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This study was funded by the first Class Grassland Science Discipline Program of Shandong Province, China, Natural Science Foundation of Shandong Province, China (ZR2019QC017), Start-up Foundation for High Talents of Qingdao Agricultural University (No. 665/1120012), and Shandong Modern Agricultural Industrial and Technical System (SDAIT-23-01).
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Proteome sequencing results of leaf and root tissues by the tandem mass tag technology. A. The protein contaminant information during proteome sequencing. B. The number of missed cleavages. C. The peptide length. D. The distribution of mass deviation. E. The number of non-detected proteins. F. The protein abundance correlation across biological replications.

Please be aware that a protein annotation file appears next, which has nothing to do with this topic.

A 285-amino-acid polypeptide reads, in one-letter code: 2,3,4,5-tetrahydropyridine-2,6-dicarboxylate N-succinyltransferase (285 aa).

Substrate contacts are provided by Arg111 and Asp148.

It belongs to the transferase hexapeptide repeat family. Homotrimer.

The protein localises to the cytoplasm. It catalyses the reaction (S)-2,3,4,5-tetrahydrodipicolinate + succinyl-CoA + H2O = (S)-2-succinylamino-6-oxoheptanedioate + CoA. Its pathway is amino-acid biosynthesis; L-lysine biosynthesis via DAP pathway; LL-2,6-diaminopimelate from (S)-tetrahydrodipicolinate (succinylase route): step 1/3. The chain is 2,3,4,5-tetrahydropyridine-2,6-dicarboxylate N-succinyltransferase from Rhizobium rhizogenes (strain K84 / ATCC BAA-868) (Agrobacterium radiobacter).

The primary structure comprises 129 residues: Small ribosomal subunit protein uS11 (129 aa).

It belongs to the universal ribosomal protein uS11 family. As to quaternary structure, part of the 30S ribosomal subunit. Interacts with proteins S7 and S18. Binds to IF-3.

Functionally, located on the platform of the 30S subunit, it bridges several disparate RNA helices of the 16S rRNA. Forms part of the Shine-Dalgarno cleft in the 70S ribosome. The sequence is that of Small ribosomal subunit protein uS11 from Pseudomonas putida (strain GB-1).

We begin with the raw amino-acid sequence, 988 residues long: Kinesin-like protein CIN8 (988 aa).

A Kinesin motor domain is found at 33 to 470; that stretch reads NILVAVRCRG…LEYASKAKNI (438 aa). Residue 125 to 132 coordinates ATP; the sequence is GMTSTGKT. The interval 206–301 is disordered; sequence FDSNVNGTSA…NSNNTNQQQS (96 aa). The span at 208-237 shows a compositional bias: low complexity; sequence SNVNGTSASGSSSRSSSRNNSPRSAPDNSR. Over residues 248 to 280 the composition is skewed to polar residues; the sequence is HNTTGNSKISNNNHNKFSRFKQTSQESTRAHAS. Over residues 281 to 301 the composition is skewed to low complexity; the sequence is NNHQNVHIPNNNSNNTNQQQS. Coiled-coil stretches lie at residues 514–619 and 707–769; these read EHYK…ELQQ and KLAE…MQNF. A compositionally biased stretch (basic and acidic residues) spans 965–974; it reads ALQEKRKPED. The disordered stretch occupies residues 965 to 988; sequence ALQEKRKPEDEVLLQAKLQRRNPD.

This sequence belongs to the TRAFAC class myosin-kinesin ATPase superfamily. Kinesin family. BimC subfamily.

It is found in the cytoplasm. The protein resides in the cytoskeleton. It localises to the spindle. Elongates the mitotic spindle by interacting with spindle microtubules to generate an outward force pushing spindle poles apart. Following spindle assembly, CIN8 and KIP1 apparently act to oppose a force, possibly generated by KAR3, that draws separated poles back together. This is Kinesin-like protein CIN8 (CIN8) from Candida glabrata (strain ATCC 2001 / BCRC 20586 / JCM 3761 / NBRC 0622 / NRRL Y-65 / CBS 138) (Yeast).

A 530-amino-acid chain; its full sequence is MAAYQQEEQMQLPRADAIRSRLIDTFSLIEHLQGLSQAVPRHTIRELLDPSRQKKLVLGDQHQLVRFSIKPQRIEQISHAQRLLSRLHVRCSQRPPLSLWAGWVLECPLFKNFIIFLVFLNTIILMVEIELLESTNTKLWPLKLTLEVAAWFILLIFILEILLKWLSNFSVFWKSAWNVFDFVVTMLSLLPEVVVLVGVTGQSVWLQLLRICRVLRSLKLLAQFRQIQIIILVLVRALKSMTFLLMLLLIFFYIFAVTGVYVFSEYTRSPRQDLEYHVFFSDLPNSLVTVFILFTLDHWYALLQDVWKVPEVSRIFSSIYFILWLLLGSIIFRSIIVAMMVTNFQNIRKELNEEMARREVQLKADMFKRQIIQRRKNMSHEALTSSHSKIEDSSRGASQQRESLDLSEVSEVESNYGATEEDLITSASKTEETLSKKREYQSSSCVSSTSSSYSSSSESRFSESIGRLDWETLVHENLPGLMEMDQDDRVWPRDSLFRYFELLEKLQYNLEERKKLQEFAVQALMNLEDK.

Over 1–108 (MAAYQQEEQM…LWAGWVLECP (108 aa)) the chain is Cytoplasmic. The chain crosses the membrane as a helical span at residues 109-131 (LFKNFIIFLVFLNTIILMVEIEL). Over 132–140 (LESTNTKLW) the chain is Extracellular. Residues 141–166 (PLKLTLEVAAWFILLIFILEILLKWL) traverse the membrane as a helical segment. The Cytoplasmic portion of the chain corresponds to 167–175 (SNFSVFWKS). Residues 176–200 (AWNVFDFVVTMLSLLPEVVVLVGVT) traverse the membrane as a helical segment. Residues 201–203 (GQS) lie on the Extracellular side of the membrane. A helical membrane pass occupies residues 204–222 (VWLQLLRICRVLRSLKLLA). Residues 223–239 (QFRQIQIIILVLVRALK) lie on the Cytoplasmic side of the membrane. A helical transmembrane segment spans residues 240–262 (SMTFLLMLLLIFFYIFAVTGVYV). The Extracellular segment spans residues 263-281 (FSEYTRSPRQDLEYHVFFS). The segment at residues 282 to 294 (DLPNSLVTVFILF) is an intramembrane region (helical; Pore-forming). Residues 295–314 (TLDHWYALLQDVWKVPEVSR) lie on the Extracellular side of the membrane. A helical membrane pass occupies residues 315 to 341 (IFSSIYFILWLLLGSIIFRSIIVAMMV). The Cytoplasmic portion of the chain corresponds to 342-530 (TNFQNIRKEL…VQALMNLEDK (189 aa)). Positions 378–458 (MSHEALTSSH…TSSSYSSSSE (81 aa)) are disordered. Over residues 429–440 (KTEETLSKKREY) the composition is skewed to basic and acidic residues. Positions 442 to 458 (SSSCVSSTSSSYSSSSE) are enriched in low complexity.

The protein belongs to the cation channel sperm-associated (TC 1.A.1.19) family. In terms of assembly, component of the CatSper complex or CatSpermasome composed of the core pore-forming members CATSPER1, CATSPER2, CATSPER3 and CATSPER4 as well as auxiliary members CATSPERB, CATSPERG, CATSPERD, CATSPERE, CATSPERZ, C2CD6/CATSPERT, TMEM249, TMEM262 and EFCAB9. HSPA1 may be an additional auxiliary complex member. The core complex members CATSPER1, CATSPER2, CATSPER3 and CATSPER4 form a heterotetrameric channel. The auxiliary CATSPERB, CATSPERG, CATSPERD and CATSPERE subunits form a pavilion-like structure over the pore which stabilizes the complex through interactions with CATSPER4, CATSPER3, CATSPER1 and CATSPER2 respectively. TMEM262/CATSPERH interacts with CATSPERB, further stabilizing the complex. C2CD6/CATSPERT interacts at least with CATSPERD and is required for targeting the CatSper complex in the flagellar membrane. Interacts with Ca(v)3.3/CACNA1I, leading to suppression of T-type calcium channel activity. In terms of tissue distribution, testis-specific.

The gene ontology enrichment of biased homeologs in the leaf sub-genome A.
The gene ontology enrichment of biased homeologs in the leaf sub-genome B.
The gene ontology enrichment of biased homeologs in the root sub-genome A.
The gene ontology enrichment of biased homeologs in the root sub-genome B.
Proteins with abundances were detected using the tandem mass tag technology.
The paralogous and homeologous protein pairs with abundances in the leaf and root tissues.
The paralogous and homeologous protein pairs with differential abundances in the leaf. The differential abundance was estimated between leaf and root tissues.
The paralogous and homeologous protein pairs with differential abundances in the root. The differential abundance was estimated between leaf and root tissues.
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Duan, Z., Zhang, Y., Zhang, T. et al. Proteome evaluation of homolog abundance patterns in Arachis hypogaea cv. Tifrunner. Plant Methods 18, 6 (2022). https://doi.org/10.1186/s13007-022-00840-y
- Abundance divergence